Homeowners Association Sues Coffee Creek
A lawsuit was filed against the developing of the former Coffee Creek Golf Course by the Coffee Creek Homeowners Association on Aug. 14, as the homeowners believe they have property interests they wish to protect.
Kyle Copeland, the developer who bought the land, plans to develop the golf course into an area with multi-family residential buildings and commercial businesses.
The University of Central Oklahoma’s men’s golf coach Josh Fosdick admitted that while the men’s team was never able to use the course while he was coach, he said the women’s team would use the facility.
“It was useful for what it was built to be and that was a relaxing facility for the community to use,” Fosdick said.
Fosdick also said that while he thinks it would be awesome to at least keep nine holes for the community, at the end of the day, that decision came down to money.
“[Copeland] had the money to purchase the land and nobody was able to compete with his bid,” Fosdick said. “I see the city’s point of view for rezoning as there would be taxes to be made off all those residential units and businesses. [It] just stinks to lose another golf course in the area.”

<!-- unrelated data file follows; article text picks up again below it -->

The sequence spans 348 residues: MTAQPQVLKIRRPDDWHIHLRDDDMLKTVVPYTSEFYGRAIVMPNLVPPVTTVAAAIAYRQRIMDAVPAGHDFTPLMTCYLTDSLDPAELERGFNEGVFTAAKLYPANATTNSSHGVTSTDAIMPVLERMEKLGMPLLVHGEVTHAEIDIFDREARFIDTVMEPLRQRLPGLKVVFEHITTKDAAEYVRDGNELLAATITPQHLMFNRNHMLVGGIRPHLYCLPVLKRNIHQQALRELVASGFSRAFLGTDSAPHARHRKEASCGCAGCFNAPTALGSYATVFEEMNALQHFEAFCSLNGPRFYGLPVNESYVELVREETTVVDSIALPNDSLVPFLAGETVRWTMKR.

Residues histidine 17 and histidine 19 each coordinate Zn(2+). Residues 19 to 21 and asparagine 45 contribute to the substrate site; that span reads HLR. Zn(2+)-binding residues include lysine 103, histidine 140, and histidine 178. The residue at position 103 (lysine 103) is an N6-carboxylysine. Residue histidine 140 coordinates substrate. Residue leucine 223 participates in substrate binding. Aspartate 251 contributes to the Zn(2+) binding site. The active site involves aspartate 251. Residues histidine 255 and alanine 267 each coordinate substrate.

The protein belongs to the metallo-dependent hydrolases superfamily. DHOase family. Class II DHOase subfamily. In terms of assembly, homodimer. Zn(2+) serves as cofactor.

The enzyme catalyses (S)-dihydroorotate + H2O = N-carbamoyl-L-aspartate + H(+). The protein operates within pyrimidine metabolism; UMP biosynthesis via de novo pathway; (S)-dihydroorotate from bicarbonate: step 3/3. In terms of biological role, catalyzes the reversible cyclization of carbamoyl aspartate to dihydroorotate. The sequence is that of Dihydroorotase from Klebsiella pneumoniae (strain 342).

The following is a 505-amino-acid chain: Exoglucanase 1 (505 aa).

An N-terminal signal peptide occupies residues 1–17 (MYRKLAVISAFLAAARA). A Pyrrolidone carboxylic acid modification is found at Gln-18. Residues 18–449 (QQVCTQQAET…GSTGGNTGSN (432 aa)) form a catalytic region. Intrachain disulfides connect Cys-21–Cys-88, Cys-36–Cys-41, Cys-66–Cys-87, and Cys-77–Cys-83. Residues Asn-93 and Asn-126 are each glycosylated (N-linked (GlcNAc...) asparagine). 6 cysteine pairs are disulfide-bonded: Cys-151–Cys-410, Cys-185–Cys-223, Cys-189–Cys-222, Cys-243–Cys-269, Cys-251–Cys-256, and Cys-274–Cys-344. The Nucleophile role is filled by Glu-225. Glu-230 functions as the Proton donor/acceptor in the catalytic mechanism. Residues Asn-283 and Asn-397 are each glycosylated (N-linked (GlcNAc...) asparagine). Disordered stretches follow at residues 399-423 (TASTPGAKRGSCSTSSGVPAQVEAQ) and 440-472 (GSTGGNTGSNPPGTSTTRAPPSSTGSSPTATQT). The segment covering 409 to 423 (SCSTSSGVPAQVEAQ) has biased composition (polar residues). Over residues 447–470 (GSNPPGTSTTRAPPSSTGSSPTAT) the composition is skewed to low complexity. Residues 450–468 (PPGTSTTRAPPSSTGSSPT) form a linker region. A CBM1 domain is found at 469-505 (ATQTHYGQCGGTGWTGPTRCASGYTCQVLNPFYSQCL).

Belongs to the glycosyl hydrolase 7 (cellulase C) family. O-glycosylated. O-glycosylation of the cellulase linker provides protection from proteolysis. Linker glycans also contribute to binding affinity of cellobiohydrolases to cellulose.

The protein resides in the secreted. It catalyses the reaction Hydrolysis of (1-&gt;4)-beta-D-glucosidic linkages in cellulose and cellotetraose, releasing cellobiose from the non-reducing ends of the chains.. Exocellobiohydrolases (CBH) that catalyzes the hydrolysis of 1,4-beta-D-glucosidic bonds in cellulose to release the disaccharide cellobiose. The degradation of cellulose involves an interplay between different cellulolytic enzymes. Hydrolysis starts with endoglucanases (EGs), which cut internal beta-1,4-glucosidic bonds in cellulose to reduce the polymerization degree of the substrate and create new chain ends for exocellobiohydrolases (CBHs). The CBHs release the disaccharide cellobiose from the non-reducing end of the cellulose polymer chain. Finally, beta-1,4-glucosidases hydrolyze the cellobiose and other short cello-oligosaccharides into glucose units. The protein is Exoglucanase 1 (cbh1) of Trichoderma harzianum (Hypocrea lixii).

David Jacobson, Edmond attorney and Coffee Creek resident, said that the current single-family residential areas and golf course were built in the 1990s by the same people, making Coffee Creek a golf course community.
“You can’t have a golf course community without a golf course,” Jacobson said.
As both the homes and course were built at the same time, Jacobson said it would create an implied easement, which mandates that the golf course is part of the residential community and it must stay a golf course. The lawsuit filed was presented to the court for them to determine if there is an actual implied easement.
The lawsuit also pointed out what it claims are several deficiencies in the proposal the developer gave the city planning commission when asking to rezone the area from single-family homes to multi-family homes and commercial businesses.
One deficiency that Jacobson pointed out is that the golf course is a floodplain, meaning it is low ground and subject to flooding. He said that golf courses can be built on floodplains because the grass absorbs all the excess rainwater, but residential and commercial areas need extra additions to be built to make sure the area doesn’t flood.
Currently, Jacobson said the developer’s proposal, a Planned Unit Development, does not address how it will handle flooding.
“Right now, when it rains really hard, there are flooding issues and we’re afraid those are going to be made worse if we have lots of streets and rooftops,” Jacobson said.
The planning commission continued the review and consideration of the zoning request, and has given the developer 30 days to go in and correct any deficiencies the request may have. Planning commission voting will resume Sept. 18.